What Would Happen If All The Water In The World Suddenly Disappeared?

With the oceans gone, the world would be one of gigantic canyons... and that's just for starters. Sergii Chernov/Shutterstock

Robin Andrews 05 Apr 2017, 15:31

Thinking about the end of the world is – scientifically speaking – quite good fun. Setting off all the world’s nukes would be pretty bad for humanity, but if you really want to bring about the apocalypse, setting off every single volcano in the world would actually be a more wholesale form of supervillain-esque destruction.

Thing is, there’s more ways to bring doom to the planet than people realize. So, as it’s International Water Day this week (March 22), we thought we’d bring about the end of the world by removing all of its water.

As you might expect, people would die very quickly without it, but what would happen to the rest of the planet? Would there be anything left except for a dusty shell, or would life, as they say, find a way? Let’s take a look.

The Pale Brown Dot

It’s 2017, and a gigantic fleet of alien explorers has just appeared somewhere between Earth and the Moon. They’ve been a bit silly, you see – by burning too many carbon-rich fossil fuels and pumping out far too much greenhouse gases, they’ve caused their planet’s climate to warm so much that all the water on it has evaporated.

So, they’ve turned up with a big space vacuum cleaner to steal all of ours. For the sake of simplicity, we can say that it has the power to remove water from everything except living things.

With world leaders unable to do anything about it, and the US – with all its military might – responding by Tweeting insults at the alien fleet in all caps, we’re hopeless to defeat the extraterrestrial aggressors.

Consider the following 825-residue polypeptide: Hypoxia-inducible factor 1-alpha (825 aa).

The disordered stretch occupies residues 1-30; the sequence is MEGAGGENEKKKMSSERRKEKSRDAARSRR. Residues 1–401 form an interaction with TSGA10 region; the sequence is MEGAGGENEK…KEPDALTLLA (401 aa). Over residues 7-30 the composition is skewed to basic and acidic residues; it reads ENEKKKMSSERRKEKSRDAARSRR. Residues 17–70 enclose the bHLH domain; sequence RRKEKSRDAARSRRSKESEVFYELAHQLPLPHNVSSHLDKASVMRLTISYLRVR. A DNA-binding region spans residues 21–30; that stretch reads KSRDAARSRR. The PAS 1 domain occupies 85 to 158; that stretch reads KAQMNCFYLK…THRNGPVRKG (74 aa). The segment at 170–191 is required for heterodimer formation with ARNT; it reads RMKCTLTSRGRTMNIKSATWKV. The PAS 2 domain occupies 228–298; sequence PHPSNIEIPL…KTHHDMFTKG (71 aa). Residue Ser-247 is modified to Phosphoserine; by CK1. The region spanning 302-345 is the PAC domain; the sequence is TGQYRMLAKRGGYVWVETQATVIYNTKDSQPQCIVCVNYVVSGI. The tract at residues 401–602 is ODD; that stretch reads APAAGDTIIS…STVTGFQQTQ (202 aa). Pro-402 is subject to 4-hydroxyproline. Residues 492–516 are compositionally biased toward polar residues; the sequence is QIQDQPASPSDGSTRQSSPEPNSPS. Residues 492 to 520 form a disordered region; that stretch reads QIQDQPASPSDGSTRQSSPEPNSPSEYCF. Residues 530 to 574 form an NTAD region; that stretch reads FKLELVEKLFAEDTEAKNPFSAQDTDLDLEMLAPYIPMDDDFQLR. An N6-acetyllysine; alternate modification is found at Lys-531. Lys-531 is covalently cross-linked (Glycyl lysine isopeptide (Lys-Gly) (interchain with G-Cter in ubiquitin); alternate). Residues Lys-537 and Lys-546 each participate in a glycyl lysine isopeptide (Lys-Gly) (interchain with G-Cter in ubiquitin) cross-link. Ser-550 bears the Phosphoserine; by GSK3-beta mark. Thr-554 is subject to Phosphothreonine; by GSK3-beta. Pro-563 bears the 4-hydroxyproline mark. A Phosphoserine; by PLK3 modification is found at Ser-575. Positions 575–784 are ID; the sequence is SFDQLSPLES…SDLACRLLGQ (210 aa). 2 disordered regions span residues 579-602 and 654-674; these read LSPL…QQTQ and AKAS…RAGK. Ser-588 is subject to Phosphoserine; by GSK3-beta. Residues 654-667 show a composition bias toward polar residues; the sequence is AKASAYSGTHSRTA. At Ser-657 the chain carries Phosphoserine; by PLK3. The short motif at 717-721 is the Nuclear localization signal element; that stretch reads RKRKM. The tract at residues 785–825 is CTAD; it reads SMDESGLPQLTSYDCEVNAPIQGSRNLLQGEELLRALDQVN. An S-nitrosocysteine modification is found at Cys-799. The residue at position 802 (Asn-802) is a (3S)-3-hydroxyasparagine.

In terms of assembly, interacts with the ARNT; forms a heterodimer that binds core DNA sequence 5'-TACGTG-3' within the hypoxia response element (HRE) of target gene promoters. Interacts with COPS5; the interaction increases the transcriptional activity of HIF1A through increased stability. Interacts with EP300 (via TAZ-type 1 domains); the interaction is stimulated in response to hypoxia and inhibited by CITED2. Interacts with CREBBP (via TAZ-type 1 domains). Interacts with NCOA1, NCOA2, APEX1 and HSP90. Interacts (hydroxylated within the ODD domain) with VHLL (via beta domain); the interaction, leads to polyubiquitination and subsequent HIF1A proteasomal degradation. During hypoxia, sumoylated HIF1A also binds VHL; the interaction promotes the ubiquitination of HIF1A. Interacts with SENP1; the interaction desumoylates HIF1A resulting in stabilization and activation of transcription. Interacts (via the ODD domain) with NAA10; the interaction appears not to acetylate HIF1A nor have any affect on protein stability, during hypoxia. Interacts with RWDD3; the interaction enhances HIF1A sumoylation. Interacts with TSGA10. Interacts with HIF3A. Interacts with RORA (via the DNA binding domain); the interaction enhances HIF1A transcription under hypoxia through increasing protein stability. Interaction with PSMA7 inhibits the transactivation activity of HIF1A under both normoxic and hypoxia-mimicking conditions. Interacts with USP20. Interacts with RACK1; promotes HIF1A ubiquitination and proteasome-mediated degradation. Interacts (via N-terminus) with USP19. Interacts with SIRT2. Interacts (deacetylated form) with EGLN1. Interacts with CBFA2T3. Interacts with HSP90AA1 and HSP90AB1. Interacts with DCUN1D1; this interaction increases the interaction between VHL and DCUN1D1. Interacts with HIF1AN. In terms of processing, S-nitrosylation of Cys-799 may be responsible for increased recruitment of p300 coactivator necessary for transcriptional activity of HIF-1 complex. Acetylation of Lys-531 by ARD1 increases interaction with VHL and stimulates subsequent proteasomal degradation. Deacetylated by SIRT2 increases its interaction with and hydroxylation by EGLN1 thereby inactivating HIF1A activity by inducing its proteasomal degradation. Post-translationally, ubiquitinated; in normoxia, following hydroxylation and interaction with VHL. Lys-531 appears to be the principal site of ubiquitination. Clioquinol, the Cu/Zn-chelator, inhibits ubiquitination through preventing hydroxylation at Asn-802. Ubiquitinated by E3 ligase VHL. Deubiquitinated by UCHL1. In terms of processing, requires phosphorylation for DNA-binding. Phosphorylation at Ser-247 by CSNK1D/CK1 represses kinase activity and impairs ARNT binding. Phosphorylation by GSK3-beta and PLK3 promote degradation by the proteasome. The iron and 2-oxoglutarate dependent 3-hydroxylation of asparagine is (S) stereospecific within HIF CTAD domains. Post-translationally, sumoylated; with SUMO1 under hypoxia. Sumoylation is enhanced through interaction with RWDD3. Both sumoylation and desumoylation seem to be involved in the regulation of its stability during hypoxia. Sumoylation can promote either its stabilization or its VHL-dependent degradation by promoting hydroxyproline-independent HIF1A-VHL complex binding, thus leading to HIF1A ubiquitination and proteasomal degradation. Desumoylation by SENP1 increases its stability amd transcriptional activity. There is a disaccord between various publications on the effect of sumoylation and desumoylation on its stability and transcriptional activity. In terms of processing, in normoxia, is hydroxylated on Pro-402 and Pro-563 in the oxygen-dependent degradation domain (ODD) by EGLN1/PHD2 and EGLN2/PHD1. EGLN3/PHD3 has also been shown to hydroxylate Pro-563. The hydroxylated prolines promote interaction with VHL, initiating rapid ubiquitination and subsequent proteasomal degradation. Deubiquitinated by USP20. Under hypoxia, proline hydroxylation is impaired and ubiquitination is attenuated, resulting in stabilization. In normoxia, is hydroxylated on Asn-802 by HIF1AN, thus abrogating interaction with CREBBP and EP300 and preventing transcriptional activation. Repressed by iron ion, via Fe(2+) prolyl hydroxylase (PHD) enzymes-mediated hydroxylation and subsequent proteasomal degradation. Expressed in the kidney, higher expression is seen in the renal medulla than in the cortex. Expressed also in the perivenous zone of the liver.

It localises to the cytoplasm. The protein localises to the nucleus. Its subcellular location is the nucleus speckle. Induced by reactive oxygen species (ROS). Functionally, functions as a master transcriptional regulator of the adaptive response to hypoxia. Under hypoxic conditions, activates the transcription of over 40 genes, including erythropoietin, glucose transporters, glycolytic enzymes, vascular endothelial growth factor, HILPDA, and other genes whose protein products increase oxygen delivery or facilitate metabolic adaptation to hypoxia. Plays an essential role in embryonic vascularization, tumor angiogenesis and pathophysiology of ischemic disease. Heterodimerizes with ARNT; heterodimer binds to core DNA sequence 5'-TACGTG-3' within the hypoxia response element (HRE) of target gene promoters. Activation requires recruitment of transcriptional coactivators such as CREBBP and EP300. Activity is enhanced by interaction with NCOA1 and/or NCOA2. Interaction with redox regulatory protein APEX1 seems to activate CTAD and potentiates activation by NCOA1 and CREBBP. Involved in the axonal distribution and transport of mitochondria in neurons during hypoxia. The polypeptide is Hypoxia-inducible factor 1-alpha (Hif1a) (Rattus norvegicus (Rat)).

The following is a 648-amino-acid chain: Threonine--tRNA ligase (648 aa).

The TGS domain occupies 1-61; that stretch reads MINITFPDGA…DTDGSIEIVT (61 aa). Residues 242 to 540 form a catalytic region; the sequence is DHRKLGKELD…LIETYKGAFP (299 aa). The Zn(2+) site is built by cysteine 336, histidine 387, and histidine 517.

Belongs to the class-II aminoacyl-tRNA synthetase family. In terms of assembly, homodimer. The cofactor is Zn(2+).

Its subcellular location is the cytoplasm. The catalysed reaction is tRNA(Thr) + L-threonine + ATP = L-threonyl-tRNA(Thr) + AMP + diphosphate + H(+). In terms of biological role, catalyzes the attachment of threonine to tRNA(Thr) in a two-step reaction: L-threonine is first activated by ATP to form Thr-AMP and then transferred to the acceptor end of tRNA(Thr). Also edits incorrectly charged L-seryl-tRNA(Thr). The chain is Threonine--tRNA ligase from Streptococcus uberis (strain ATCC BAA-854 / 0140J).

The first thing we’d notice is that the rivers, lakes, ponds, puddles, and oceans would disappear. All life within them would perish within hours, and the continents we live on would suddenly tower over these newly created basins, most of which would be 3.8 kilometers (12,500 feet) deep.

The world would look a lot more like Antelope Canyon. Anton Foltin/Shutterstock

The Arctic would essentially stop existing, and the hidden bathymetry beneath it would resemble a series of jagged crevasses. The Antarctic, free from its icy duvet, would become a rocky, barren land full of mountains and unfathomably large canyons.

Clouds would no longer hang over the nations of the world, rain and snow would become extinct, hurricanes and thunderstorms would evaporate away into nothingness, and our pale blue dot would be decidedly more brown and green. Weather would be dominated by wind patterns and little else. Sandy deserts would spread across the planet.

Eventually, vegetation would die out. Animal life, including us, would soon follow suit and bite the literal dust.

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